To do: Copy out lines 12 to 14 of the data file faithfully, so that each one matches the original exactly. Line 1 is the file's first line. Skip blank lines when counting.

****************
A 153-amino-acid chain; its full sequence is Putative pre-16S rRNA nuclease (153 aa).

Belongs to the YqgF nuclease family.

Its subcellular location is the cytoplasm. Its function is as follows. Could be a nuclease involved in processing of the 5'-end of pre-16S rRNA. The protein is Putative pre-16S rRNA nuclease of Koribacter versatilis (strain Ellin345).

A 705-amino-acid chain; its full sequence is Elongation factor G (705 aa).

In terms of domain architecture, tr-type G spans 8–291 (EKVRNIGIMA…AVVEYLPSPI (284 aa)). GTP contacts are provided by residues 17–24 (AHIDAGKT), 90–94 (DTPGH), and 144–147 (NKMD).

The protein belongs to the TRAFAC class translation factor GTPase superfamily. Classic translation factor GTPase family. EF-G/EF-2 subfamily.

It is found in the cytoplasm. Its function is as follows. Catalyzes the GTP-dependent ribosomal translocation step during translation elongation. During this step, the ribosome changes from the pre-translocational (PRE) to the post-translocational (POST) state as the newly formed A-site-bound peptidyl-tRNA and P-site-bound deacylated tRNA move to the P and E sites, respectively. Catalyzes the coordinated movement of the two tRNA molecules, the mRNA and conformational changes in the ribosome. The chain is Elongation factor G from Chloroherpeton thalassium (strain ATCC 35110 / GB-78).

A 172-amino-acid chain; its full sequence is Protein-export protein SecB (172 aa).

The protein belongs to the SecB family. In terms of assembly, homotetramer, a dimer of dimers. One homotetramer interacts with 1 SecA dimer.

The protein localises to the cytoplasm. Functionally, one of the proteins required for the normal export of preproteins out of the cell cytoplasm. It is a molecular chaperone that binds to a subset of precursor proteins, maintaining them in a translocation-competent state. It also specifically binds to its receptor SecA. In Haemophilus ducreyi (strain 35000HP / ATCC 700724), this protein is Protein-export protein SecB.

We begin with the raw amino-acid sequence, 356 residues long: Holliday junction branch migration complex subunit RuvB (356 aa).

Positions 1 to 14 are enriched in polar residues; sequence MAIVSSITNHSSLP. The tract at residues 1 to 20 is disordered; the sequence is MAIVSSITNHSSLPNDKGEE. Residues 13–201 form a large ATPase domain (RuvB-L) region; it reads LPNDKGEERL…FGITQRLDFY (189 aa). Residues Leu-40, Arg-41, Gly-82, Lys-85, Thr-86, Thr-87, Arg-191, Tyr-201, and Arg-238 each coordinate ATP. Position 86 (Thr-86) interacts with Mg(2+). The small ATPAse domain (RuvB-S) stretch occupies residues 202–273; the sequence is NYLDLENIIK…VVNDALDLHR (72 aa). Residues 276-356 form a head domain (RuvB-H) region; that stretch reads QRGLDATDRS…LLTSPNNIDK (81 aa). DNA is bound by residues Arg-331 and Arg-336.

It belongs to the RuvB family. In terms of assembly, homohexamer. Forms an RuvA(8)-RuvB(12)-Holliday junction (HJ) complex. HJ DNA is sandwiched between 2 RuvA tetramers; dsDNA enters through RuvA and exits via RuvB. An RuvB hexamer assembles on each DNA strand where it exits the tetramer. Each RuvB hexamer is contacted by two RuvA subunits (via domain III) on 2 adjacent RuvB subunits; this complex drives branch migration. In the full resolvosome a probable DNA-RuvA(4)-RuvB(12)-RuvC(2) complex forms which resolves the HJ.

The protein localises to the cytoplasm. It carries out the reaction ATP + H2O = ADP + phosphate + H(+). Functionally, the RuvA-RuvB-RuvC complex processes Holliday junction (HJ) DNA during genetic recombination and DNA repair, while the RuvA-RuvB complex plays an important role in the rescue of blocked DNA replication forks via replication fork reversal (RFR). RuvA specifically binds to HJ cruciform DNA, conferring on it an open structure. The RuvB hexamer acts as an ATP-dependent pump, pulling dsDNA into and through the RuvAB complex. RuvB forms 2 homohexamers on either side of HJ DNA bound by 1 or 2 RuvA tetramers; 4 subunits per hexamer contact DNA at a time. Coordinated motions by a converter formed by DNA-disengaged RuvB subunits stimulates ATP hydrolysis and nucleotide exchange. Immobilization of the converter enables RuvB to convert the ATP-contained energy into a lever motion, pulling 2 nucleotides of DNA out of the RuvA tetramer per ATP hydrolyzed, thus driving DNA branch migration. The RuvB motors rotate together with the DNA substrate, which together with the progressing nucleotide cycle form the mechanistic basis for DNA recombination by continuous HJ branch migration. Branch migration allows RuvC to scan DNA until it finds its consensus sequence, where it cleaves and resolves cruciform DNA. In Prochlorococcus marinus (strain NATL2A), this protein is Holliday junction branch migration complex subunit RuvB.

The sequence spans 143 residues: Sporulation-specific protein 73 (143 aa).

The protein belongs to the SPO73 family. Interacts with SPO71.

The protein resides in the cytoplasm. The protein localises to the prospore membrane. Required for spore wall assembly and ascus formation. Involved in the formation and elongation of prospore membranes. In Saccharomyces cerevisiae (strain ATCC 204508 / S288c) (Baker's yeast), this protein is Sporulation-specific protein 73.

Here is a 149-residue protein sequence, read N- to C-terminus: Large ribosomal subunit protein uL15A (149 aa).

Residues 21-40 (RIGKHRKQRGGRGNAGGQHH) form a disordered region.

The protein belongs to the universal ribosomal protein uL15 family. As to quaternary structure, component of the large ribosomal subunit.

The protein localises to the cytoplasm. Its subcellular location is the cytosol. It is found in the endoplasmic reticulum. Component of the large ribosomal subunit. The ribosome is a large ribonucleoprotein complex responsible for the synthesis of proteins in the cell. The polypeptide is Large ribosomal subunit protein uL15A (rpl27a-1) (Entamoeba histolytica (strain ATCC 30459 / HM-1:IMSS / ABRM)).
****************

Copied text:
Positions 1 to 14 are enriched in polar residues; sequence MAIVSSITNHSSLP. The tract at residues 1 to 20 is disordered; the sequence is MAIVSSITNHSSLPNDKGEE. Residues 13–201 form a large ATPase domain (RuvB-L) region; it reads LPNDKGEERL…FGITQRLDFY (189 aa). Residues Leu-40, Arg-41, Gly-82, Lys-85, Thr-86, Thr-87, Arg-191, Tyr-201, and Arg-238 each coordinate ATP. Position 86 (Thr-86) interacts with Mg(2+). The small ATPAse domain (RuvB-S) stretch occupies residues 202–273; the sequence is NYLDLENIIK…VVNDALDLHR (72 aa). Residues 276-356 form a head domain (RuvB-H) region; that stretch reads QRGLDATDRS…LLTSPNNIDK (81 aa). DNA is bound by residues Arg-331 and Arg-336.

It belongs to the RuvB family. In terms of assembly, homohexamer. Forms an RuvA(8)-RuvB(12)-Holliday junction (HJ) complex. HJ DNA is sandwiched between 2 RuvA tetramers; dsDNA enters through RuvA and exits via RuvB. An RuvB hexamer assembles on each DNA strand where it exits the tetramer. Each RuvB hexamer is contacted by two RuvA subunits (via domain III) on 2 adjacent RuvB subunits; this complex drives branch migration. In the full resolvosome a probable DNA-RuvA(4)-RuvB(12)-RuvC(2) complex forms which resolves the HJ.

The protein localises to the cytoplasm. It carries out the reaction ATP + H2O = ADP + phosphate + H(+). Functionally, the RuvA-RuvB-RuvC complex processes Holliday junction (HJ) DNA during genetic recombination and DNA repair, while the RuvA-RuvB complex plays an important role in the rescue of blocked DNA replication forks via replication fork reversal (RFR). RuvA specifically binds to HJ cruciform DNA, conferring on it an open structure. The RuvB hexamer acts as an ATP-dependent pump, pulling dsDNA into and through the RuvAB complex. RuvB forms 2 homohexamers on either side of HJ DNA bound by 1 or 2 RuvA tetramers; 4 subunits per hexamer contact DNA at a time. Coordinated motions by a converter formed by DNA-disengaged RuvB subunits stimulates ATP hydrolysis and nucleotide exchange. Immobilization of the converter enables RuvB to convert the ATP-contained energy into a lever motion, pulling 2 nucleotides of DNA out of the RuvA tetramer per ATP hydrolyzed, thus driving DNA branch migration. The RuvB motors rotate together with the DNA substrate, which together with the progressing nucleotide cycle form the mechanistic basis for DNA recombination by continuous HJ branch migration. Branch migration allows RuvC to scan DNA until it finds its consensus sequence, where it cleaves and resolves cruciform DNA. In Prochlorococcus marinus (strain NATL2A), this protein is Holliday junction branch migration complex subunit RuvB.